I’m all for using the least possible dialect or accent to make the point you need to make. A little word choice. A little idiom. To make life easier all round, you try to give your folks a reason to be eloquent and fluent in English.
8. What’s next for you?
I’m just beginning on Pax’s story. We’re in the same fictive world here. I’m just beginning it, so I don’t know quite where we’ll end up, but it looks like it’ll be set half in England and half in France.
Jo will be giving away a copy of Black Hawk to some lucky person in the comments trail, so leave a comment!
Rules: Void where prohibited. No purchase necessary. Leave a comment by Midnight (Pacific Time) Thursday 11/3.
What a amusing post! (Admitting:) I’ve never read Jo Bourne but I clearly have been missing out. I will be adding some titles to my TBR today.
This was a totally entertaining post, and the novel sounds great. Thanks for the giveaway.
Love the interview. My great aunt taught French for over 40 years and about all I know is how to sing one song… pick moi!
Oh Dee, you are in for a treat! Jo is an amazing writer.
Great interview! No more cats in my household due to allergies, but they once ruled home and hearth (and when they went up trees they came down when they got hungry; I think Carolyn’s cat planned the tree episode just to bring Raul into her life. They’re smart that way).
Loved the post! I especially liked the parts between Ms. Bourne and her publishers…and the book names she suggested are hoot! They totally should use one sometime…lol…I’ve never read Ms. Bourne’s books but I’ve added them to my list.
Thanks for giveaway!
What is it about cats? Lately, when we go out of town, our cat traps herself in the attic so she can do this big plaintive production upon our return. There’s a hole in the hall ceiling through which she pokes her head and complains about how helpless and lonely and starving she is and that she can’t get down. She can, of course — she got up there and she could @#$% well get down the same way (but she doesn’t *want* to).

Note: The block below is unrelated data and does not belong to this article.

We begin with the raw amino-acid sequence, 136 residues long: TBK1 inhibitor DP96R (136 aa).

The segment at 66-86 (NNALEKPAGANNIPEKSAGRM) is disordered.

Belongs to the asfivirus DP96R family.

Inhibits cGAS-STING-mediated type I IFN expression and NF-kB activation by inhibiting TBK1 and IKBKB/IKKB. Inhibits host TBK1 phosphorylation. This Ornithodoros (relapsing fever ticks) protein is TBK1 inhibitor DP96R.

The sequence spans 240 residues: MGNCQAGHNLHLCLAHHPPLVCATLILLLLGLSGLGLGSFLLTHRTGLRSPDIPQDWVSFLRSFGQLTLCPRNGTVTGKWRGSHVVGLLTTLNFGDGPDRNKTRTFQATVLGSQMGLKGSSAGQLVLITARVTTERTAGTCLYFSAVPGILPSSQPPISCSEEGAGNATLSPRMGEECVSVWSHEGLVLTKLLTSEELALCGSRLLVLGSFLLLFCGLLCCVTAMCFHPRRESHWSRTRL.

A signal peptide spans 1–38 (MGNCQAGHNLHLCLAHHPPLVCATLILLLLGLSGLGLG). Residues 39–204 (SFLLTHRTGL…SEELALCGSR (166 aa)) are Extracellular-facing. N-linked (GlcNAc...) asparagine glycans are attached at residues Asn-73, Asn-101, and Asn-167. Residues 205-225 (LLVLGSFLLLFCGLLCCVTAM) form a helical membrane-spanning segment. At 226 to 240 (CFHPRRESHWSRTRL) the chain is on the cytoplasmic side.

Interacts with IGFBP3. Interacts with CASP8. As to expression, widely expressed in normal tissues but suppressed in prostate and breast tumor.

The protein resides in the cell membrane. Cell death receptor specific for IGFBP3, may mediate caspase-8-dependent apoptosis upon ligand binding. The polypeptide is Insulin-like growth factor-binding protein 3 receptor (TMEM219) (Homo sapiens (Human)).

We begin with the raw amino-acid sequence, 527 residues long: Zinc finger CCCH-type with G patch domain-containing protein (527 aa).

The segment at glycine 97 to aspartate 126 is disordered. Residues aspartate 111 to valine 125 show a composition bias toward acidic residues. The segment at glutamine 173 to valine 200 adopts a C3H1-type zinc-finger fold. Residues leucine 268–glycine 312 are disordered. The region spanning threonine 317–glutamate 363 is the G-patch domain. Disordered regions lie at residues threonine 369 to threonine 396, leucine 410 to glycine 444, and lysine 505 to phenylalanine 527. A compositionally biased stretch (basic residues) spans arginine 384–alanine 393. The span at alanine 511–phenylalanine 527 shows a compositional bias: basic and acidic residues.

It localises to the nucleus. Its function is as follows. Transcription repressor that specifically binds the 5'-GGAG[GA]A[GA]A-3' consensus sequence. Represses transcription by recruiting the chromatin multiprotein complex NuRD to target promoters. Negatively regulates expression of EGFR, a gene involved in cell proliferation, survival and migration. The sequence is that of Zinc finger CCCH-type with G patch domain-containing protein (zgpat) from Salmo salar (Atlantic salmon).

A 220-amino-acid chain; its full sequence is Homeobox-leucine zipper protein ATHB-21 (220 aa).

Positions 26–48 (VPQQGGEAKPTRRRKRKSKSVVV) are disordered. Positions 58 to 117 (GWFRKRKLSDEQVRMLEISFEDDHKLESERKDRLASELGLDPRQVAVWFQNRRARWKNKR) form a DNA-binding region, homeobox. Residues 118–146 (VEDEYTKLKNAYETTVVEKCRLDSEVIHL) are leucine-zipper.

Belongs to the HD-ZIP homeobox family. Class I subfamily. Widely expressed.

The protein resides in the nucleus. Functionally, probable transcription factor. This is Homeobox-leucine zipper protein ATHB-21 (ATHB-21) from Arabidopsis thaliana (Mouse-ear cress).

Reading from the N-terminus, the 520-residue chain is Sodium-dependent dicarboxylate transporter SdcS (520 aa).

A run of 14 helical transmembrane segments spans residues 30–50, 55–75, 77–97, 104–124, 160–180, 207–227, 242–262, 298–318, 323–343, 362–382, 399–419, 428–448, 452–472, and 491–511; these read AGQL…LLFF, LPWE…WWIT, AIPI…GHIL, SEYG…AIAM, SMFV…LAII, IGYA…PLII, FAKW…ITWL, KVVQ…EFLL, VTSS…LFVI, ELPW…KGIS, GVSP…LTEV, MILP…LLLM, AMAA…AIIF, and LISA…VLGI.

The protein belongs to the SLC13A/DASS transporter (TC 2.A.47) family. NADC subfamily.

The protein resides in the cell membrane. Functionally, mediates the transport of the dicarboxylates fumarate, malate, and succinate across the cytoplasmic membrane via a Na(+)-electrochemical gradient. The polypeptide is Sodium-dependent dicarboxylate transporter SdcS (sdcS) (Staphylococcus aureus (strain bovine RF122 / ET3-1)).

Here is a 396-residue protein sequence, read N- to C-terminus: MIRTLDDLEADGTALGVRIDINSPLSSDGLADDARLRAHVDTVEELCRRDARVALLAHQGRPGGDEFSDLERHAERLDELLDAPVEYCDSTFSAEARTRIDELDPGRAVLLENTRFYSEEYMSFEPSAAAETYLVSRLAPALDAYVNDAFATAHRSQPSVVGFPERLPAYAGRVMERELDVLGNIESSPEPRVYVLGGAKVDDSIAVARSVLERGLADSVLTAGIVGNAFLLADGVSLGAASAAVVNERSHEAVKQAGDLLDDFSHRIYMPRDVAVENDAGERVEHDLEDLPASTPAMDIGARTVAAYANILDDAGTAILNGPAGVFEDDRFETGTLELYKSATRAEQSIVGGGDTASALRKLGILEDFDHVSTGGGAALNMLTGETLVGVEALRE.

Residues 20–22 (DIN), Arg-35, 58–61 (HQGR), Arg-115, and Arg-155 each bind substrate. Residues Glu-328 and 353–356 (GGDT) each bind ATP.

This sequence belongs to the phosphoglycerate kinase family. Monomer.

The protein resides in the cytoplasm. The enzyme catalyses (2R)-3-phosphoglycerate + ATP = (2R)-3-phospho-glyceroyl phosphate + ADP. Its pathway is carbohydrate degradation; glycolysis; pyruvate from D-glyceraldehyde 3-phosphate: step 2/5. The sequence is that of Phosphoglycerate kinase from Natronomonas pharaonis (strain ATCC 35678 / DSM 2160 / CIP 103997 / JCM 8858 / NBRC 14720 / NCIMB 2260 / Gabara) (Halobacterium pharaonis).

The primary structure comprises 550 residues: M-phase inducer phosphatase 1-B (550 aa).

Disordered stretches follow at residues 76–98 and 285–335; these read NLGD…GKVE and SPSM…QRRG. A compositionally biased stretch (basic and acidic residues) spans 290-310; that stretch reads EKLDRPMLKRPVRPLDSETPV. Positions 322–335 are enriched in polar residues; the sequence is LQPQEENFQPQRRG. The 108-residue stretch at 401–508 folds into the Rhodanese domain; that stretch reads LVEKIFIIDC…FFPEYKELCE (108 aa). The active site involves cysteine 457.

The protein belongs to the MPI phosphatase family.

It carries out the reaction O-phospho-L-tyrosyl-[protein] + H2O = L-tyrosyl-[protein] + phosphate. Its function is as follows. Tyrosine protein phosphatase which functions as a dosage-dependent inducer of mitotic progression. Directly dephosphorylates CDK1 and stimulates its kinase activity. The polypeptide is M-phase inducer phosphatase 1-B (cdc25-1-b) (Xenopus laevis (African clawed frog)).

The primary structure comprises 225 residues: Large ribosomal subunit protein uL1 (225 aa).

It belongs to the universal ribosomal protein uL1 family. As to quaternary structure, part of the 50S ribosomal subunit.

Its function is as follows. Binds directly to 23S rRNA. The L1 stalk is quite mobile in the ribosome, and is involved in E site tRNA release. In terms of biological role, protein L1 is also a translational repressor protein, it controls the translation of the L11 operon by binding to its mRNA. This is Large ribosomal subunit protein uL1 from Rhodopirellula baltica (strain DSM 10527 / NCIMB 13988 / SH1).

However, I am a true softie, so I open the ladder to the attic and call her. (I’m not prepared to go find her. It’s gross up there, and I might put a foot or more through some ceiling or other.)
She doesn’t come. I call some more. She meows and meows. So I shrug and leave her. It’s a standoff for a while, until I go call her again and she deigns to take the ladder. She shows no signs of hunger or thirst once she’s back among us, so I’m pretty sure it’s all a scam. I have a feeling she only goes up there when she hears us arriving. (Or maybe she catches squirrels in the attic and feasts on them while we’re gone.)
Dang cat. I’ll have to warn the lady who feeds her to check the hall ceiling from now on, just in case.
Don’t put me in the giveaway! I already have my copy. I’m about halfway through and savoring it slowly (although I admit to some skimming). It will be over too soon, and then there will be another long wait for the next one.